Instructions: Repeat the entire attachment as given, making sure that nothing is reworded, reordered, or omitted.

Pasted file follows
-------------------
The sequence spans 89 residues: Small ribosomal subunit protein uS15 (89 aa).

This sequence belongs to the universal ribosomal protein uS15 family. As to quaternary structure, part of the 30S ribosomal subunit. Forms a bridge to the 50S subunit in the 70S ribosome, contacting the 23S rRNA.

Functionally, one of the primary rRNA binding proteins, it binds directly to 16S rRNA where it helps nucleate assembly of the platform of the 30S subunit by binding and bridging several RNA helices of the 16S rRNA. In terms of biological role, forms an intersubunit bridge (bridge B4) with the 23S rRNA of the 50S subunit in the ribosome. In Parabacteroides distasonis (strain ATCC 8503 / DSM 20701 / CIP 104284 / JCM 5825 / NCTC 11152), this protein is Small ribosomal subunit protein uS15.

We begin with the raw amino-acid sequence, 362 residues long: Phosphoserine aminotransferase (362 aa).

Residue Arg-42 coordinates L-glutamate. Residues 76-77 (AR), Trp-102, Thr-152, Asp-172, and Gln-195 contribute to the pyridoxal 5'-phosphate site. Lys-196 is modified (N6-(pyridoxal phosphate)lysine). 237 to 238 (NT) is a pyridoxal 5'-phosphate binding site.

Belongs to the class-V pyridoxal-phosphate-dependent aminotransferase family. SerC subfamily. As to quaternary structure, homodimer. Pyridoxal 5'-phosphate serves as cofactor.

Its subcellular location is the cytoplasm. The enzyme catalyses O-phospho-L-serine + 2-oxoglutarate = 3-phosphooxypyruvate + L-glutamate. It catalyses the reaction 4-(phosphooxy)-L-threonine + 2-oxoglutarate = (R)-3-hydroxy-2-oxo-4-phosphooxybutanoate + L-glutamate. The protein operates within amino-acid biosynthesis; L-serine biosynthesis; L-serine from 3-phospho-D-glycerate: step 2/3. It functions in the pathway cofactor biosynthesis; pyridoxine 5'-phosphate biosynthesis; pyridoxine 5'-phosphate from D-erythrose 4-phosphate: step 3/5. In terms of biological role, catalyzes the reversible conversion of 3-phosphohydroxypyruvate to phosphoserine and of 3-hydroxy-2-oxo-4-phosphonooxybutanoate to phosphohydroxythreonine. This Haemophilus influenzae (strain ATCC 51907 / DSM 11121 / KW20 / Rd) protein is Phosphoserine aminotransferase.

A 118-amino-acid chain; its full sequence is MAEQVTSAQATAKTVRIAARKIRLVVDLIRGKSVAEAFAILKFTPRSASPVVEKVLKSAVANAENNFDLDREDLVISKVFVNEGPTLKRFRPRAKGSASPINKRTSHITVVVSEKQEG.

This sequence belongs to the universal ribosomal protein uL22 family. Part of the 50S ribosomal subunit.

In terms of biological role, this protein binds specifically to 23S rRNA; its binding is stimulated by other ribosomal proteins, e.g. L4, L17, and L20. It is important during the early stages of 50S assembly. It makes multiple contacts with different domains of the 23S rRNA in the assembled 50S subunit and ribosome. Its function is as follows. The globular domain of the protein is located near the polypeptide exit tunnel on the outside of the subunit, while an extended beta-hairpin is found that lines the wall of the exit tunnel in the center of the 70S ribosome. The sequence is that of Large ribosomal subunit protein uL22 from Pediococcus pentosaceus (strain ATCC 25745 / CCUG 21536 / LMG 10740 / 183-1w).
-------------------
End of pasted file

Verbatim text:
The sequence spans 89 residues: Small ribosomal subunit protein uS15 (89 aa).

This sequence belongs to the universal ribosomal protein uS15 family. As to quaternary structure, part of the 30S ribosomal subunit. Forms a bridge to the 50S subunit in the 70S ribosome, contacting the 23S rRNA.

Functionally, one of the primary rRNA binding proteins, it binds directly to 16S rRNA where it helps nucleate assembly of the platform of the 30S subunit by binding and bridging several RNA helices of the 16S rRNA. In terms of biological role, forms an intersubunit bridge (bridge B4) with the 23S rRNA of the 50S subunit in the ribosome. In Parabacteroides distasonis (strain ATCC 8503 / DSM 20701 / CIP 104284 / JCM 5825 / NCTC 11152), this protein is Small ribosomal subunit protein uS15.

We begin with the raw amino-acid sequence, 362 residues long: Phosphoserine aminotransferase (362 aa).

Residue Arg-42 coordinates L-glutamate. Residues 76-77 (AR), Trp-102, Thr-152, Asp-172, and Gln-195 contribute to the pyridoxal 5'-phosphate site. Lys-196 is modified (N6-(pyridoxal phosphate)lysine). 237 to 238 (NT) is a pyridoxal 5'-phosphate binding site.

Belongs to the class-V pyridoxal-phosphate-dependent aminotransferase family. SerC subfamily. As to quaternary structure, homodimer. Pyridoxal 5'-phosphate serves as cofactor.

Its subcellular location is the cytoplasm. The enzyme catalyses O-phospho-L-serine + 2-oxoglutarate = 3-phosphooxypyruvate + L-glutamate. It catalyses the reaction 4-(phosphooxy)-L-threonine + 2-oxoglutarate = (R)-3-hydroxy-2-oxo-4-phosphooxybutanoate + L-glutamate. The protein operates within amino-acid biosynthesis; L-serine biosynthesis; L-serine from 3-phospho-D-glycerate: step 2/3. It functions in the pathway cofactor biosynthesis; pyridoxine 5'-phosphate biosynthesis; pyridoxine 5'-phosphate from D-erythrose 4-phosphate: step 3/5. In terms of biological role, catalyzes the reversible conversion of 3-phosphohydroxypyruvate to phosphoserine and of 3-hydroxy-2-oxo-4-phosphonooxybutanoate to phosphohydroxythreonine. This Haemophilus influenzae (strain ATCC 51907 / DSM 11121 / KW20 / Rd) protein is Phosphoserine aminotransferase.

A 118-amino-acid chain; its full sequence is MAEQVTSAQATAKTVRIAARKIRLVVDLIRGKSVAEAFAILKFTPRSASPVVEKVLKSAVANAENNFDLDREDLVISKVFVNEGPTLKRFRPRAKGSASPINKRTSHITVVVSEKQEG.

This sequence belongs to the universal ribosomal protein uL22 family. Part of the 50S ribosomal subunit.

In terms of biological role, this protein binds specifically to 23S rRNA; its binding is stimulated by other ribosomal proteins, e.g. L4, L17, and L20. It is important during the early stages of 50S assembly. It makes multiple contacts with different domains of the 23S rRNA in the assembled 50S subunit and ribosome. Its function is as follows. The globular domain of the protein is located near the polypeptide exit tunnel on the outside of the subunit, while an extended beta-hairpin is found that lines the wall of the exit tunnel in the center of the 70S ribosome. The sequence is that of Large ribosomal subunit protein uL22 from Pediococcus pentosaceus (strain ATCC 25745 / CCUG 21536 / LMG 10740 / 183-1w).